I can find a few non-bottom dollars on this page; P.A. Semi and Anobit as examples.

1. https://en.m.wikipedia.org/wiki/List_of_mergers_and_acquisit...

Intrinsity wasn't cheap given it was primarily for IC design tools (Fast14). Though you might argue it was a good deal for Apple because it possibly gave them an edge that other IC design houses lack.


Apple bought Final Cut Pro from Macromedia in 1998.


I don't think Apple did acquire LiquidMetal (that might be what you mean, but it reads as if you think they paid over the odds for the acquisition) -- they acquired a licence for their IP in 2010, renewed in 2012, and in 2015 established a licence in perpetuity for consumer uses of the technology (I suppose 'consumer' is a useful distinction because there may be military applications for it).

Apple has been filing its own patents for liquid metal alloys and technology since then. It's still a nascent area, but Apple has had a consistent broad thematic focus on materials science in R&D for the last ~7-8 years, so I'm not sure how one could reliably determine this licence to have not panned out.

As far as I know the only direct application of the technology we can see today remains the SIM-removal tool shipped with each iPhone.

It might be nice to work for a company like Apple one day but they are never mentioned in discussions about big tech salaries for some weird reason.

Speaking of “bottom dollar,” how does Apple pay their engineers compared to other big tech?

Graphlab was another product they acquired along with the company Turi. The product was axed - acqui-hire for the team to do deep learning.

Similarly for the key-value store FoundationDB.

> Similarly for the key-value store FoundationDB.

They open-sourced that, and not in a "dump the baby on the community doorstep" kind of way. It's active:



In addition to open-sourcing it, last I heard FoundationDB is what powers iCloud.

MetaIO was turned into ArKit

Yes, their tagline should be "repurposed in California" instead of "designed in..." They don't really "innovate" much anymore. Well, except record prices.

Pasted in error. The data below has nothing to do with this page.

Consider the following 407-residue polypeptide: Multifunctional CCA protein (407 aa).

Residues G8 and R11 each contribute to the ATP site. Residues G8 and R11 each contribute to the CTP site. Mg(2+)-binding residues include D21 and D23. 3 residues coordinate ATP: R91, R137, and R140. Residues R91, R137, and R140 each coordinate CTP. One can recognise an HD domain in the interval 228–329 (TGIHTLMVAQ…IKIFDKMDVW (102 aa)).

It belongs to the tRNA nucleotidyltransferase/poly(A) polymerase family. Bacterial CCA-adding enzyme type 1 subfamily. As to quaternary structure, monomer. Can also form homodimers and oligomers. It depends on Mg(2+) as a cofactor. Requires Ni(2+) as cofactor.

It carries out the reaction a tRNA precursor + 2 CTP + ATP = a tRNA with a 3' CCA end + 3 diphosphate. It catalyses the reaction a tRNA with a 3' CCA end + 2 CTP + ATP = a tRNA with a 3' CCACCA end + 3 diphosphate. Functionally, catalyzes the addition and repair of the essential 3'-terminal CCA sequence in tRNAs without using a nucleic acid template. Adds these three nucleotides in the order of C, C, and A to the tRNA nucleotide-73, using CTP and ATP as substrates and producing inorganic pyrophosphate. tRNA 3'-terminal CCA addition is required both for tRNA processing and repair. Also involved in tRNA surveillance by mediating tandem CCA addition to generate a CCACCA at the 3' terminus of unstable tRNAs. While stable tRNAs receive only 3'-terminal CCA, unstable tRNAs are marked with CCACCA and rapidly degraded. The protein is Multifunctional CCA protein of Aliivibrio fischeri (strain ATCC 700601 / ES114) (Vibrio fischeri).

> Why it matters: The deal and hires confirm that Apple hasn't given up its autonomous driving project.

I think the first sign was the near continuous sightings of Apple’s self driving cars in Cupertino. At one point i literally saw four of them at the intersection of Homestead and Wolfe (next to the spaceship), one going in each direction.

That almost sounds like a set-piece, making sure they don't interfere with each other (assuming they're using LIDAR).

I’m not sure about this. This kind of integration test would almost certainly be performed in a closed course (parking lot / garage).

Well, as an initial test, sure, but you have to do the same test in an open road once you know it works in isolation.

It probably also makes sense to do it in an environment with lots of reflections of different kinds. If you were genuinely worried about your primary sensor getting bad data, you definitely wouldn't test four of them together in the real world until you were quite sure they would be fine. Just imagine two of them taking off at the light and swerving wildly around phantom cars!

Was that before they laid off 190 employees from the self-driving team?

Personally, I'm happy to see multiple strong techcos getting involved in autonomous driving. Apple especially, considering their non-standard MO.

Uber & Tesla are showing us that just because a company is culturally SV/startup, it doesn't necessarily mean that their business becomes a (taking Thiel's definition) monopoly in the Google/FB sense.

If/when autonomous driving starts living up to predictions, it will be a massive crucial industry. Hopefully every part of it will be a competitive market. An Airbnb of autonomous trucking or a Microsoft of autonomous taxis would be disturbing.

I think it'll roll out in different geographic areas at different times, depending on regulations and mapping data of each company. Waymo is clearly going to be first in Arizona, Tesla may be first to a wide roll-out, and let's be real, probably Waymo will be first in California too.

Andrew ng was a board member at Drive.ai and also posted some very promising videos like driving in rain etc. Not sure what lead to this lukewarm exit.

There's a huge amount of work to be done, between releasing promising videos and having customer ready self driving product.

For video, you don't need any 9s of reliability. For a product, you need to have a lot of 9s, and each nine is getting exponentially harder.

How many 9s do you need? I have long said you just need more than humans: one is probably enough for that... Getting to 1 9 is pretty hard though.

I used to think that getting just to human level of 9s is enough, but I've changed my mind recently.

I think we can get to human level, by pure fact that we computers don't get distracted (they only crash ;-) ) and can also pickup signals, we cannot, due to 360° sensors. But computers are still bad at dealing with cases that are obvious to humans, due to lack of context and awareness.

I don't think that public will accept technology like that. I think there'll be a lot of public backslash once videos showing crashes in cases that are extremely obvious to humans. Videos from avoided crashes, that wouldn't be that obvious to humans won't be enough to change the sentiment.